That's certainly one of the reasons why films that feature storylines about fantastical stories and characters are so popular and where the ability to suspend belief comes in quite handy. After all, if you didn't believe -- at least for a short time -- in The Force, young wizards, time travel, the cloning of dinosaurs and extraordinary characters with unique abilities, it would have been hard to sit through let alone enjoy "Star Wars," "Harry Potter," "Back to the Future," "Jurassic Park" and your choice of a plethora of superhero movies.

A subgenre of that niche of moviemaking that requires some but not always full suspension of disbelief is the one featuring future dystopian societies along the lines of "The Hunger Games." While far-fetched, there's usually some semblance of reality that viewers can recognize and think -- to one degree or another -- "You know, that actually could happen if we're not careful."

That was presumably some of the intent behind Lois Lowry writing "The Giver," the 1993 American children's novel featuring a utopian society that's eventually revealed to be ever more dystopian. I never read the work, but hear it was quite popular (selling more than 10 million copies worldwide) and generally well-received, including winning the 1994 Newbery Medal (for the most distinguished contribution to American children's literature).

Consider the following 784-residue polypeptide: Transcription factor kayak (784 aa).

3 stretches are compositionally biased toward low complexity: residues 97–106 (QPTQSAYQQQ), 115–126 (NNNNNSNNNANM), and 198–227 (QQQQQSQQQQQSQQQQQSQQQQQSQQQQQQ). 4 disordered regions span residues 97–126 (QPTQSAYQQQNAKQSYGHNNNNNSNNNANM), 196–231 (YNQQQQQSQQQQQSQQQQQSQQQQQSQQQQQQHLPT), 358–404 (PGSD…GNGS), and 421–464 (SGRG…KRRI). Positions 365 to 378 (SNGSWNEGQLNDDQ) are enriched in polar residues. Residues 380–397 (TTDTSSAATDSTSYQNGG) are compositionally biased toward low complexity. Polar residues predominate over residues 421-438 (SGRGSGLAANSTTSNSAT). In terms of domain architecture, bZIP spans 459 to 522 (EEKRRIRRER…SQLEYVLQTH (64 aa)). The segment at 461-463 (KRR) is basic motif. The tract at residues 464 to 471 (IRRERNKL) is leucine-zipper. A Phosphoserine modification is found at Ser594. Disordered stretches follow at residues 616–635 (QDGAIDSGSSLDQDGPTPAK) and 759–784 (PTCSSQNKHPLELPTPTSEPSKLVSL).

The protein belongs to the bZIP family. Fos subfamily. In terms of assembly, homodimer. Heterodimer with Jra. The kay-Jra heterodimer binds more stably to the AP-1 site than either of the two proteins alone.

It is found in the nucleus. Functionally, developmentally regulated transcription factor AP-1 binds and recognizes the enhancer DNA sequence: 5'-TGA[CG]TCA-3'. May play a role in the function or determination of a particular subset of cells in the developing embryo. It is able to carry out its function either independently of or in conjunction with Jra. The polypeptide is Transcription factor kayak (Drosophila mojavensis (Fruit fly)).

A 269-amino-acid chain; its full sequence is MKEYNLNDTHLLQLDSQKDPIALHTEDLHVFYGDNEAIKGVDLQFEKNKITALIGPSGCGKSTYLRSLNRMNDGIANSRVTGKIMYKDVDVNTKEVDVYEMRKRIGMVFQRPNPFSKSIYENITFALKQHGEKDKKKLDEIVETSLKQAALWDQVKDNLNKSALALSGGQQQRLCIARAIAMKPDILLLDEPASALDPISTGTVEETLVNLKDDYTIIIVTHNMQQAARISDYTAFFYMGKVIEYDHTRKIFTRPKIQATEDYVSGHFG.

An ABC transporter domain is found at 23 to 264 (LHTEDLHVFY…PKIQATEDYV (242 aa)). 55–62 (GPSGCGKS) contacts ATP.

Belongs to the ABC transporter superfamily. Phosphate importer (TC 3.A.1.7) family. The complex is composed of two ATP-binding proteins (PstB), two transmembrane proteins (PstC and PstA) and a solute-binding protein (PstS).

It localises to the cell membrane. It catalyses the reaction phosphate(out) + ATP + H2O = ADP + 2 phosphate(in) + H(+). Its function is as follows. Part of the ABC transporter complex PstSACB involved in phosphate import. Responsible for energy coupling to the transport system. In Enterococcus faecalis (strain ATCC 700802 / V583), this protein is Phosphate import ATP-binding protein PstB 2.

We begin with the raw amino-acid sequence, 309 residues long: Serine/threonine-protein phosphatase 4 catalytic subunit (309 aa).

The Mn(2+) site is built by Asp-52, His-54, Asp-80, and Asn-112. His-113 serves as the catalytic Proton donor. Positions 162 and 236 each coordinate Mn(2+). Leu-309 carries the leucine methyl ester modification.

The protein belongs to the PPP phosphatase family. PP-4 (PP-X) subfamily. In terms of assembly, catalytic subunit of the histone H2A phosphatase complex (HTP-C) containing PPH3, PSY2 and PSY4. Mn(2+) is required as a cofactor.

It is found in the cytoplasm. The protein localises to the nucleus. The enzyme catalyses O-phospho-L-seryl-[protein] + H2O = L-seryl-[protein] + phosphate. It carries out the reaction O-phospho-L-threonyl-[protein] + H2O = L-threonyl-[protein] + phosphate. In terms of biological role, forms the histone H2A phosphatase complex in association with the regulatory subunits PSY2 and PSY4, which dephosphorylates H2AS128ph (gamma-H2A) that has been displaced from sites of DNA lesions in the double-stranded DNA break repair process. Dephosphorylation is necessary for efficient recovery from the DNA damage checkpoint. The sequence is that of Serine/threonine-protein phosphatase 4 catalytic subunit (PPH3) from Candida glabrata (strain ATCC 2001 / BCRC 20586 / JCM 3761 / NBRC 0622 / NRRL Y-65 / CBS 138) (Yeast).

Considering the success of "The Hunger Games" and others of that young adult literature ilk, it's no surprise that this work is finally getting its due with a big screen adaptation. Alas, I just never bought into the concept and execution of the story as adapted by Michael Mitnick and Robert B. Weide, and helmed by director Phillip Noyce.

Don't get me wrong. I get the attractiveness of the theme of wanting to be different from everyone else (thus the likely draw of this work to those who already felt that way upon reading the novel), and certainly have no issues with dystopian-related movie storylines (one of my all-time favorites is "Logan's Run"). And this may very well be yet another example of a movie where a few script tweaks and explanations could have made everything go down, with or without a spoonful of sugar.